Story of my blind love
I was standing on my balcony on the second floor, feeling the Chennai breeze hit my face. The last time I felt this was nearly 10 months back. As I was drinking the coffee that my mom made from freshly bought coffee beans, I noticed a husky brown dog playing with its owner on the streets. This immediately took me back to my memory lane, the instances of me playing with my Mani (a.k.a Subramani).
When Mani was brought home for the first time, the only two people who were happy about it were me and my brother. I’m sorry, my dad was also very excited, he just didn’t express it like we did. My grandparents absolutely resented Mani. My mom had a very “I love you, I hate you” relationship with him; loved him very much ’cause he is an innocent pup, hated him ’cause she had to feed him and stand his tantrums. One funny reason why my mom liked Mani very much was because it was disciplined from the beginning when it comes to excreting. It makes sounds to let us know that it needs to pee or poo and does all its business outside our house. This way, she doesn’t have to clean up after it, and in general Indian mothers love any disciplined kid.
We brought him two months into the quarantine in 2020 when we were at our grandpa’s in Tiruppur district. Most often, it felt like Mani was the only thing that cheered us up among all the horrible things that were happening that year. Mani is native to India, and we got it from a nearby town with the help of a middleman who overcharged, but for Mani, I thought it was worth it. Since we barely had any work, we used to play with him almost all the time. It was pampered not just by family, but also by the kids who stayed in that village. All in all, Mani had a great time, and so did me and my brother.
Problems started when he grew a little. When he was a baby pup, he used to sleep most of the time and barely needed any space to run around. Things changed when he became a grown puppy. Mani, unlike other foreign breeds, was designed to run and hunt. I was a proud dog mother, to be growing a dog that can run faster than a speeding bike, and be able to catch any animal that it wants to hunt. However, Mani was never taught to hunt, and it never did hunt, but it used to follow and run behind bikes and people, which others in the neighborhood used to complain about. We could tie him of course, but he used to keep crying to let us open the chain so he can run around, and we could also understand that it is his nature. I used to feel bad about torturing a creature, confining it to a small space, and worse, tying it to a pole with a chain to his neck. I felt awful, but it was too late to let it go, and letting him off the chain meant he would disturb others.
He created so many problems for us, but he remained to be the loyal, loving dog that he always was. He did many cute things, including but not limited to, waking me up in the morning by licking my leg, jumping on us when he sees us after a long gap and standing with just two legs while the other two was on our chest (yes, he was pretty tall), and getting on the front of scooty whenever we switch it on (we trained him for it). While this was there, he started giving us extra problems in addition to the ones that he had already given. He had this wonderful gift of strong-smelling abilities, which he decided to use for the worst. He used to pick long-dead animal’s carcass and leave it outside our house or our relatives' house to which he started visiting as he used to follow us there. This obviously was irritating both my grandparents and other relatives. At this point, everyone started bad-mouthing my Mani and advised us to leave it somewhere far away.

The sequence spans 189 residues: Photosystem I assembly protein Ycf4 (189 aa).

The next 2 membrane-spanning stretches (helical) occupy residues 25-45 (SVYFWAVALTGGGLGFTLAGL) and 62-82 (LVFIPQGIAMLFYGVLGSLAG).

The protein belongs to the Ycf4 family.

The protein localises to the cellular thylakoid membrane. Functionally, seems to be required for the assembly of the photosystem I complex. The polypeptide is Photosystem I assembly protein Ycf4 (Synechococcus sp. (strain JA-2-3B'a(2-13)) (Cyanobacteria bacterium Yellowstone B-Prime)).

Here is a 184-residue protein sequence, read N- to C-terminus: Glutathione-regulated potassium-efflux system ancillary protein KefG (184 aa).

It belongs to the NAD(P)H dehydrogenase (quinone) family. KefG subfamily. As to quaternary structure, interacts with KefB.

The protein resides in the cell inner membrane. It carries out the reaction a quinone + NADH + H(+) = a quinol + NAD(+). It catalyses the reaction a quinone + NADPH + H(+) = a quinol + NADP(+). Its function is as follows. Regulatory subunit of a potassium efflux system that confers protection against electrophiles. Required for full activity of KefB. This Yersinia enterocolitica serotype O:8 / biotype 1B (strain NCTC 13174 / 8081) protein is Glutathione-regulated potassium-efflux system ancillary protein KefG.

Sometime in between all this, my grandfather passed away and so we had to give our farmland for a lease to someone else as my grandmother couldn’t take care of it. This only made things worse as Mani couldn't be kept in a compounded large space and could only be kept at home which didn’t have any compound. Grandmother used to scold Mani every day, she used to cuss and beat him badly. I used to cry, not being able to bear the tortures that he had to go through. He is a dog, after all, he is just doing what he is supposed to do. After some time, she started scolding us as well, for bringing him home and bringing a bad name for her in the village. The villagers in there, including my grandmother, used to ask me why I’m holding on to “that dog” like a mad person. They never understood and never will. It is the love that it showed me, that innocent love that barely any human can give me that made me love my Mani so much. Not just that, he was like my dog son, I grew him, and so I will love him no matter what and it obviously blinded me from all his mischievous acts.